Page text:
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wonk (wongk) noun
An expert who studies a subject or issue thoroughly and excessively.
[Of unknown origin.]
This word is most often encountered in the term "policy wonk". There are many speculations about the origin of the word, for example an acronym for WithOut Normal Knowledge, or the reverse spelling of the word know, but these claims are not supported by evidence.
"This sober, well-ordered city - where John Calvin was laid to rest - is also where the WTO is headquartered and where trade wonks get down to serious business." From Cancun to Geneva; The Economist (London, UK); Jul 30, 2004.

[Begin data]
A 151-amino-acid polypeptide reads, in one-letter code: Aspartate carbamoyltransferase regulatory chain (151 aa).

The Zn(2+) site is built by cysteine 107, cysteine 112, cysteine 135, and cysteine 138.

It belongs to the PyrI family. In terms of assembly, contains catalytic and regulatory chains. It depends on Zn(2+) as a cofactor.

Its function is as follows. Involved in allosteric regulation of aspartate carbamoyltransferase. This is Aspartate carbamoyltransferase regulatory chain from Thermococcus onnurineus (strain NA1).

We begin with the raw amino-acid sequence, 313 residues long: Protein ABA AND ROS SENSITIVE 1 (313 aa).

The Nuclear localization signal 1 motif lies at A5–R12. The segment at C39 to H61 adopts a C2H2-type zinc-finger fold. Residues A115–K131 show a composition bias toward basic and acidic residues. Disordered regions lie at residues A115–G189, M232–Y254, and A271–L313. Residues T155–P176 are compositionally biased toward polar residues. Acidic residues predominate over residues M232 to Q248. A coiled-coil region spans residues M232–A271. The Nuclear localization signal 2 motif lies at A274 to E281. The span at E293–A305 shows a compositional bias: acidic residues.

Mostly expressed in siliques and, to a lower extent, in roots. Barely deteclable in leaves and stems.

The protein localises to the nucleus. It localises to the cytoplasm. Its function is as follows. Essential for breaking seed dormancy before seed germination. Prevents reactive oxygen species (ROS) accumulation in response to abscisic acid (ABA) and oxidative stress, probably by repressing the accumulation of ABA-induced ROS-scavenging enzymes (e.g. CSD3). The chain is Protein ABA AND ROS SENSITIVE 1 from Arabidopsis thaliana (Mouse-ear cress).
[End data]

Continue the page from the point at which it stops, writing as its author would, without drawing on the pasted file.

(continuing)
"Aside from being a genuine wit and an eloquent policy wonk, (Robert) Reich speaks the language of class." Eric Alterman; The Reich Stuff; Mother Jones (San Francisco, California); Jul/Aug 1995.
If archaic words are the grizzled old veterans of a language, slang terms are its feisty teenagers. These are words that are not afraid to experiment, twist, turn, blend, and innovate with language.
A few weeks ago we featured archaic expressions and now it's time to give slang its due. Since slang is often born on the gritty streets of language rather than in the language lab, its origins are often hard to pin down. We aren't sure where most of the words for this week originated but that shouldn't stop us from giving them a spin.
The past is a foreign country; they do things differently there. -L.P. Hartley, writer (1895-1972)
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